The new draft requires doctors to take a lead role in making sure a patient's safety; comfort and dignity are always maintained throughout their care. It is suggested that doctors should have a greater influence over all areas of patient care, including being responsible for continuity of care where they are a patient's lead clinician. Doctors are called to take prompt action to deal with problems with basic care, particularly for patients who are unable to drink, feed or clean themselves. Doctors must also offer help if they think a child or vulnerable adult's rights might have been abused or denied.
Niall Dickinson, Chief Executive of the GMC, has said that "this guidance makes clear that a doctor's responsibilities do not begin and end with providing clinical treatment. They have a vital role to play to improve standards of basic care. When this goes wrong, as it did at Mid-Staffordshire NHS Foundation Trust and elsewhere, patients can face serious harm."
The new draft of Good Medical Practice includes some new advice to doctors covering:
- behaviour online and the use of social networking sites;
- taking into account a patient's broader history, including spiritual, religious, psychological, social and cultural factors; and
- encouraging patients to stay in or return to employment or other purposeful activity.
In response to recommendations from doctors and patients that it should be more concise and more patient centred, the revised edition of Good Medical Practice is considerably shorter than the current guidance. The consultation asks doctors and patients to answer a number of questions, including if doctors should avoid treating themselves and those close to them.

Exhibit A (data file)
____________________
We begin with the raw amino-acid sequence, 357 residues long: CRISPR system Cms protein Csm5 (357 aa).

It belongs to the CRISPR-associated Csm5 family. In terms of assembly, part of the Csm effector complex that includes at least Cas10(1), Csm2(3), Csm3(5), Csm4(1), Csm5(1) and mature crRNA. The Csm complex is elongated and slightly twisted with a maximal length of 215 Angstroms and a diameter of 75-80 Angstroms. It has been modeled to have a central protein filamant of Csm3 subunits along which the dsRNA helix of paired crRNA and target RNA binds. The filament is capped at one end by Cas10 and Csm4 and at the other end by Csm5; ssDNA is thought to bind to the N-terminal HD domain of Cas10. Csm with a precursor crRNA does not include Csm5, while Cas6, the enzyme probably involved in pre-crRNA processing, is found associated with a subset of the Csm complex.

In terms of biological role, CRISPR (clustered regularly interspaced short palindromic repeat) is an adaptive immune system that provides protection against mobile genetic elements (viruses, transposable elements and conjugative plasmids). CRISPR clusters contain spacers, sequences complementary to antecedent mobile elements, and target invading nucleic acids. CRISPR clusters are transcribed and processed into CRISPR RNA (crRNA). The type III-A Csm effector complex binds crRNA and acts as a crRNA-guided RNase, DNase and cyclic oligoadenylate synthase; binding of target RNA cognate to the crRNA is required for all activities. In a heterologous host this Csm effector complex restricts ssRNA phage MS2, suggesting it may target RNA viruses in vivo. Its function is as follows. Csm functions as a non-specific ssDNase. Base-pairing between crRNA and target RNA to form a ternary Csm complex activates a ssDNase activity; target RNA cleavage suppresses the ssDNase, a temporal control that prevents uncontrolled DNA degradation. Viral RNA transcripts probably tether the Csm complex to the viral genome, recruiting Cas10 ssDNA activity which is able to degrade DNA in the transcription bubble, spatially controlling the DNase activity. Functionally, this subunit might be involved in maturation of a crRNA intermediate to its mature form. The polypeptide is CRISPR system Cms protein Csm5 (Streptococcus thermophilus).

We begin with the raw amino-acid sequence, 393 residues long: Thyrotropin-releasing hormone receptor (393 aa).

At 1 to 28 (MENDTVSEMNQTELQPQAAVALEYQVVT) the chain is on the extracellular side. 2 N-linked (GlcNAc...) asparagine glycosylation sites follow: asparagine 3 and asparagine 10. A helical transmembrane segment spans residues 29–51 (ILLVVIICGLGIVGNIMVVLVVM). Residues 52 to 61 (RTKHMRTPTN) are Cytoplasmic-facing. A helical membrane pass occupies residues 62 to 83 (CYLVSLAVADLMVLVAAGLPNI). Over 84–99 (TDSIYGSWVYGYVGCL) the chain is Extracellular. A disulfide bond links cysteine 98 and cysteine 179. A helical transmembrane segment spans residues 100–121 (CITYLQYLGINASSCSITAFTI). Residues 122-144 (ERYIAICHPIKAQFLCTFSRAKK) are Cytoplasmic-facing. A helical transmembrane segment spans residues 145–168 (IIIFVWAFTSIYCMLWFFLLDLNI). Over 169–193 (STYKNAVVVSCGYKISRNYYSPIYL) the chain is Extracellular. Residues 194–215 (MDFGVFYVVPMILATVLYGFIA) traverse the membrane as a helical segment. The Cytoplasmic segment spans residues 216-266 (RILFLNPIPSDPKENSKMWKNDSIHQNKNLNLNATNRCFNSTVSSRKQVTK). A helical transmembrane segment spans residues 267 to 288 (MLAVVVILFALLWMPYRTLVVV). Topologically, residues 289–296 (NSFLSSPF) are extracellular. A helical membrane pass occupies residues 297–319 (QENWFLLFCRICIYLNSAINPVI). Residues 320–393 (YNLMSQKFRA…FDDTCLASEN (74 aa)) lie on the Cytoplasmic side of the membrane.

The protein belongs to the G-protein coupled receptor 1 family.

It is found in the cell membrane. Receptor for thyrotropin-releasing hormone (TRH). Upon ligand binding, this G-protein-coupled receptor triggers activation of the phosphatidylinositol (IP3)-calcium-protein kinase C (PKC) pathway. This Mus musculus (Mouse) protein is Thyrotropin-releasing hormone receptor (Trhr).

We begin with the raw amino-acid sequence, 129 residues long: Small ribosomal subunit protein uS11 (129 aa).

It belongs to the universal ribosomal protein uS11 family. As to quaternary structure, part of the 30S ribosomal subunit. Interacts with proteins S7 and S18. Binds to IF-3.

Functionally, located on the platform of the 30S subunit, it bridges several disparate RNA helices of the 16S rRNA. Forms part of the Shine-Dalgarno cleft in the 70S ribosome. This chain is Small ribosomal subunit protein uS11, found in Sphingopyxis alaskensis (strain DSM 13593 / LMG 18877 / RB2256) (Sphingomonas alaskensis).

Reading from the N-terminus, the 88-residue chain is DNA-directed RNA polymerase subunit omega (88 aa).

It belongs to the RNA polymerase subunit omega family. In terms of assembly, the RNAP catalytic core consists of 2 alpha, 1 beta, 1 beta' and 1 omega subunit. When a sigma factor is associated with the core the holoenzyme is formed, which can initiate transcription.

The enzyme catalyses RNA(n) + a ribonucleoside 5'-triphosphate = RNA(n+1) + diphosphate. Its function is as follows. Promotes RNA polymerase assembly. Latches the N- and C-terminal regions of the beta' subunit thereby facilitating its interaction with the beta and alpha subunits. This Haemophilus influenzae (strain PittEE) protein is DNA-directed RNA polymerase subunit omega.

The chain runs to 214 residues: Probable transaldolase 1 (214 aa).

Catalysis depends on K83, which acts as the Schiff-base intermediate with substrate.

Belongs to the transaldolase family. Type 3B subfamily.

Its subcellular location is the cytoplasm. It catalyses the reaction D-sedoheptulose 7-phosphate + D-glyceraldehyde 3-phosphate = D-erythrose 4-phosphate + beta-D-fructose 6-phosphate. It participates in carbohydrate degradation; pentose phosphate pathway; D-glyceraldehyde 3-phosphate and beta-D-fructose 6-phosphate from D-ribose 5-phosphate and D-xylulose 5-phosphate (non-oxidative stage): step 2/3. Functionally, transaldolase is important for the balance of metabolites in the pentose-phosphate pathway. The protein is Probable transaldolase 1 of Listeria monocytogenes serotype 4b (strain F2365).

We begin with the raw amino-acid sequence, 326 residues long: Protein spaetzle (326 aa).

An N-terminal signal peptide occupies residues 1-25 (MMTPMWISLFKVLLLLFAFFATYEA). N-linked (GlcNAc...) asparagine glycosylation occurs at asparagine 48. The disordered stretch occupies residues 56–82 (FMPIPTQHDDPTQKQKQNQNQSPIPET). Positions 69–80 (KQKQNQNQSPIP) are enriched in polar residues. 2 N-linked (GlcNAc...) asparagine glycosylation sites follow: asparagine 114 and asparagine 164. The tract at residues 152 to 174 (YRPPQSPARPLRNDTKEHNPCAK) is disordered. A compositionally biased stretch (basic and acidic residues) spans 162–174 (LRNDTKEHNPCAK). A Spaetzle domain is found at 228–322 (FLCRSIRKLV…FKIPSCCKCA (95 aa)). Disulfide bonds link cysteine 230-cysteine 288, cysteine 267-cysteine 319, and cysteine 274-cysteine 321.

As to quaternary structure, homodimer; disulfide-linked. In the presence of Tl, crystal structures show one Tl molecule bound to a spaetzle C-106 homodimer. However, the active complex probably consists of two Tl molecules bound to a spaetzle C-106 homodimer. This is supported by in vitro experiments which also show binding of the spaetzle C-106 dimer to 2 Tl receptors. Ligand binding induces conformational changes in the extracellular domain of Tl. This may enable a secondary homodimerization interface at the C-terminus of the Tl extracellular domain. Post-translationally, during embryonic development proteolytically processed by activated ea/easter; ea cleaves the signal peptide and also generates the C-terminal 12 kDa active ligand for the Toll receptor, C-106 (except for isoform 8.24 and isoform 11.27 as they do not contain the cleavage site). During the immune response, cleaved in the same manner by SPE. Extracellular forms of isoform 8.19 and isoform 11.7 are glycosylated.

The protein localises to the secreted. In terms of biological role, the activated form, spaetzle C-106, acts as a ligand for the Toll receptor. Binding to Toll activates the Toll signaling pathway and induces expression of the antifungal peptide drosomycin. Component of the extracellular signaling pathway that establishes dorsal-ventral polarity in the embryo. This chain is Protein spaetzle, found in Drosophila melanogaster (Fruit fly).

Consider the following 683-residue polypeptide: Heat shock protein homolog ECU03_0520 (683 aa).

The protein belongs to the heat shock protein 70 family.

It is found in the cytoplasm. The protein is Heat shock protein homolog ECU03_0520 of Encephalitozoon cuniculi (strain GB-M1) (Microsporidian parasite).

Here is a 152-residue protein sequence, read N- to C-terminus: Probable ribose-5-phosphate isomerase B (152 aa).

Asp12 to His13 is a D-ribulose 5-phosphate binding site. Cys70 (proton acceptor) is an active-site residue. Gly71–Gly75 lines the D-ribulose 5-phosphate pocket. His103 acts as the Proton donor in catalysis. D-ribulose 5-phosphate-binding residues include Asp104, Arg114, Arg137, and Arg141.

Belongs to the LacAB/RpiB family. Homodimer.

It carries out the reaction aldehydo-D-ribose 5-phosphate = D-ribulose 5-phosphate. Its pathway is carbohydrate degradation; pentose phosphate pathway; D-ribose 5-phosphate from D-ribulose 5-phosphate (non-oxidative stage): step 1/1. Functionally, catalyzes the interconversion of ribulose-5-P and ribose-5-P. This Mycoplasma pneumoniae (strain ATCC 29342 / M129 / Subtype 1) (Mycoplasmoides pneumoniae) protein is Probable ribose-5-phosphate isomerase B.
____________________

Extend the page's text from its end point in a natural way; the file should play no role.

Niall Dickinson has emphasised the importance of hearing from patients and doctors across the UK about the new standards that are being proposed.
You can read about the different ways to take part in the consultation - Help us review Good Medical Practice 2012, which runs until 10 February 2012.
In line with the theme in the new draft of Good Medical Practice, the GMC has also announced plans to produce guidance on Good Medical Practice for Patients. It is proposed that such guidance will make it clear exactly what patients can expect from their doctors. This general trend towards “patient centred guidance” is illustrative of the wider changes taking place within the NHS at present.
The consultation runs until 10 February 2012.